Family Law Pakenham

Adjust to new circumstances with the guidance of an expert legal team

The breakdown of a relationship can be emotionally challenging and often involves complex legal processes that must be resolved before either party can move on with their lives. Given the emotional nature of family relationships, we understand you are undergoing significant stress during these difficult circumstances. Our experienced Pakenham based lawyers are here to provide you with legal support to work through the maze of family law, whether it be lodging your divorce, selling property or dealing with parenting matters for children of the relationship.

We are experienced Pakenham family law mediators and embrace innovative methods to resolve complex family law disputes. Our lawyers provide clear and easy to understand advice, with regular communication throughout the entire process and approach each new family law case with the utmost sensitivity, professionalism, and respect.

Our experienced lawyers assisted many different kinds of families achieve just and equitable outcomes through either negotiation, mediation and/or litigation. Whether you need representation in court, or assistance in drafting formal documentation, Duffy & Simon will be able to help.

If you would like advice, representation or assistance in an area of family law, please don’t hesitate to contact us on 03 5941 1622.

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Frequently Asked Questions

I have recently separated. Do I need to go to Court?

There is no obligation for parties to go to Court to resolve property matters. The majority of matters are settled by consent without the need to go to Court. If you and your partner can reach an agreement on how to divide your assets you are encouraged to do so. It is recommended, however, that your property settlement is finalised and that you seek legal advice before signing any documents to ensure the agreement reflects your entitlements.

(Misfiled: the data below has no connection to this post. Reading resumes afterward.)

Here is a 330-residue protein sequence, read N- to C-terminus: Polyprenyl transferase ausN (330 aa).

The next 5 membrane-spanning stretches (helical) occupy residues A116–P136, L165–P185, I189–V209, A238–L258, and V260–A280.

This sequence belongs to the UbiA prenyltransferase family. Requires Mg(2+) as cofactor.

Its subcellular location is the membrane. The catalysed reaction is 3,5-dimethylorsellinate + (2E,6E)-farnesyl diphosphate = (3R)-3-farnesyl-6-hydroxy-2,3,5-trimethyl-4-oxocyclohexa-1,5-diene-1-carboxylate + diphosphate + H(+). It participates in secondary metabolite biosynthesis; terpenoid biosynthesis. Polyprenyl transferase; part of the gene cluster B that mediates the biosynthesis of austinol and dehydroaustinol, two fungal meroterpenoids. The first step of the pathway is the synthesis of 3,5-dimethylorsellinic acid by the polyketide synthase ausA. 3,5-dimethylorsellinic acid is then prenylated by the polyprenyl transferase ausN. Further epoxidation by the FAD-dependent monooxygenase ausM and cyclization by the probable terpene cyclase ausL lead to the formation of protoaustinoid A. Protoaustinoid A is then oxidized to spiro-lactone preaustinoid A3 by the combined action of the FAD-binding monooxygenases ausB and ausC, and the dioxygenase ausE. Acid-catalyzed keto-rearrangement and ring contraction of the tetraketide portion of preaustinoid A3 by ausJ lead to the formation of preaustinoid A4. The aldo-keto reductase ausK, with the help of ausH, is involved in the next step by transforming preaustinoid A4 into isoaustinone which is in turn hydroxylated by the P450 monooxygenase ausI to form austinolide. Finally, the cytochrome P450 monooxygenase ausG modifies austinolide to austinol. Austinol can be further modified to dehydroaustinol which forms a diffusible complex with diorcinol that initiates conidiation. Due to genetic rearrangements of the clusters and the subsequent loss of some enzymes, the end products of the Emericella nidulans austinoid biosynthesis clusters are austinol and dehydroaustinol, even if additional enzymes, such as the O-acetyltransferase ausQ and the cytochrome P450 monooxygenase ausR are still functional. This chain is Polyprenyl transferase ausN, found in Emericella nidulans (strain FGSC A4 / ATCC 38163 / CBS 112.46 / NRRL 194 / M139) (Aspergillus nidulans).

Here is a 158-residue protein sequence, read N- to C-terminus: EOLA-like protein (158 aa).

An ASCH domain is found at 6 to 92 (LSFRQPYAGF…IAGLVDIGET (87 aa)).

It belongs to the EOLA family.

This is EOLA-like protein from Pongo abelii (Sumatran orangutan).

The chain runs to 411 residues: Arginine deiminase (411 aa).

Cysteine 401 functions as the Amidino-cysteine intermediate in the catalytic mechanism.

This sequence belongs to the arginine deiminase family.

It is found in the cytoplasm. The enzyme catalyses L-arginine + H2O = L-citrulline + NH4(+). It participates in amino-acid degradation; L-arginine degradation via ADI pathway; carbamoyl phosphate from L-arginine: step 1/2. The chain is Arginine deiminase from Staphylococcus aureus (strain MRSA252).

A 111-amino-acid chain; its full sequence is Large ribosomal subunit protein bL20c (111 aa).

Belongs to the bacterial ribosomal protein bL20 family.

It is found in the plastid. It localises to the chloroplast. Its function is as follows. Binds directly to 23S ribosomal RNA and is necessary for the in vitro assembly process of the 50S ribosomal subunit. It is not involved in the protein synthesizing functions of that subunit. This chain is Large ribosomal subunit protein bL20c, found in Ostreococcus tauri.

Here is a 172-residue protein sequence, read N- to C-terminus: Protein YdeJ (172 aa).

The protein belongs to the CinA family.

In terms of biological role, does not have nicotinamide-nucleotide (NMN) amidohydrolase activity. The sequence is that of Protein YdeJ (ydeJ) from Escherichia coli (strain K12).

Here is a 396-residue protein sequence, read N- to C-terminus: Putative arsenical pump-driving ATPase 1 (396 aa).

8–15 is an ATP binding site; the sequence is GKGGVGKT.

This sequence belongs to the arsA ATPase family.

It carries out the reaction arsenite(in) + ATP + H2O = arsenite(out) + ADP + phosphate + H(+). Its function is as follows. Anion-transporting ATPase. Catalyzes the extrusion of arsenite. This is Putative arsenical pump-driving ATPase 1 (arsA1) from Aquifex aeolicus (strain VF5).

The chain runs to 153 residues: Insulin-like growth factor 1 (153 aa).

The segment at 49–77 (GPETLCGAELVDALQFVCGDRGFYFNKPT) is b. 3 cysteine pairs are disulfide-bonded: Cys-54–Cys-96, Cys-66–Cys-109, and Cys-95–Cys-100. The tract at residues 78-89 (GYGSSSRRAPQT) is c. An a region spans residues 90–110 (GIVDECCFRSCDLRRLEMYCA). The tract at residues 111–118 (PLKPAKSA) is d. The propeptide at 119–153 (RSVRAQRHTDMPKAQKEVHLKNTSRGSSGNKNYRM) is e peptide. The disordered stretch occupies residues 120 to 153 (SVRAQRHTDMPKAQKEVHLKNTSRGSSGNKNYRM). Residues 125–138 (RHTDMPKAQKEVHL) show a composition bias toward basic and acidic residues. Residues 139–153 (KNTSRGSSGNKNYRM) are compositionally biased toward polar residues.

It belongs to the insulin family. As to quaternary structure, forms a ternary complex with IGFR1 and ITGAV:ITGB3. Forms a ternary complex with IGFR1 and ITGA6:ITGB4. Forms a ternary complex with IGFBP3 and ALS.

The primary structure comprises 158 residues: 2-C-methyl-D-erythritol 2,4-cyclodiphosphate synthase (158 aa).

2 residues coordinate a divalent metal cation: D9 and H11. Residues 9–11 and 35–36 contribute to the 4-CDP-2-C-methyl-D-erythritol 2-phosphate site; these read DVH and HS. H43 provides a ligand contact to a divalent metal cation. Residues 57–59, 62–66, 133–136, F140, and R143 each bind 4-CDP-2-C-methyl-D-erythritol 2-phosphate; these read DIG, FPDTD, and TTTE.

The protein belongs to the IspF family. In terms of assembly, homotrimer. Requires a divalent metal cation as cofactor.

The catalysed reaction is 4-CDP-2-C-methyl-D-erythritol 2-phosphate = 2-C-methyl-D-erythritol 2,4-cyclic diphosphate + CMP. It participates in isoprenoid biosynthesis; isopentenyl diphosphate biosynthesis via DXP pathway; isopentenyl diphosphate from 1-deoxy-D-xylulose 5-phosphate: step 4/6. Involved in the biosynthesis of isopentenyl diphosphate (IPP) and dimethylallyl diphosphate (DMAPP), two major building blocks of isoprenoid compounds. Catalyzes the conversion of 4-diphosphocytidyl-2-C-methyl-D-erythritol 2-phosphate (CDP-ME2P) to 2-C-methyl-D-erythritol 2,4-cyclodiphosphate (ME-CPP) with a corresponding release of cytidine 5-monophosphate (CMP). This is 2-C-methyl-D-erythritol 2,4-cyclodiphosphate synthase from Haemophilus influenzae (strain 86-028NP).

What are the Best Interests of the Child?

When determining parenting arrangements and matters relating to the care and welfare of a child, the court is directed to a number of factors including:

  1. Protecting a child from harm;
  2. Depending on the child’s age and level of maturity, the child’s wishes;
  3. The right of the child to maintain a relationship with both parents;
  4. The right of the child to maintain a relationship with other important people in the child’s life;
  5. The right of the child to be parented in a way that is consistent with the child’s present and future needs.

Can my partner and I make our own Agreement regarding Child Support?

The answer is yes. Even if your partner has been assessed to pay child support by the Child Support Agency, you are entitled to make your own arrangements. In such circumstances the Child Support Agency may not be able to assist you to recover amounts of unpaid pursuant to your agreement.

Is there a time limit that applies before I can apply for Divorce?

Yes, before making an application for divorce, you must have been separated from your spouse for 12 months and 1 day. It is not necessary for you and your partner to have been living separately and apart for the entirety of that time. There is an option for the 12-month period of separation to include time that you have been separated but, continued to reside under the same roof, however, careful consideration must be given to this issue before the application is made as additional documents are required.

Intervention Orders - What do they Do?

An intervention order is a court order that restrains a person from engaging in family violence, and places conditions on their interactions with the affected family member.

The intervention order will name the person who is protected by the order, and the person who is restrained by the order. It will also detail the types of conditions that apply, which may include not coming within a certain distance of the affected family member’s home, and not communicating with that person in any way.

It is important to understand exclusions that may apply to the conditions of the Intervention order, which may include the ability of a person to communicate with a protected person in relation to children’s matters or where the restraints/conditions may be contrary to a family court order.

Always seek advice in relation to the restraints and exclusions contained in an intervention order before acting, as a breach of an intervention order is a criminal offence and taken very seriously by the court.

What is a Financial Agreement?

A financial agreement is an agreement that meets the criteria set out in the Family Law Act 1975 and is an option available to separated parties to finalise the terms of their property settlement.

Both parties to the financial agreement are required to obtain independent legal advice prior to signing the agreement.

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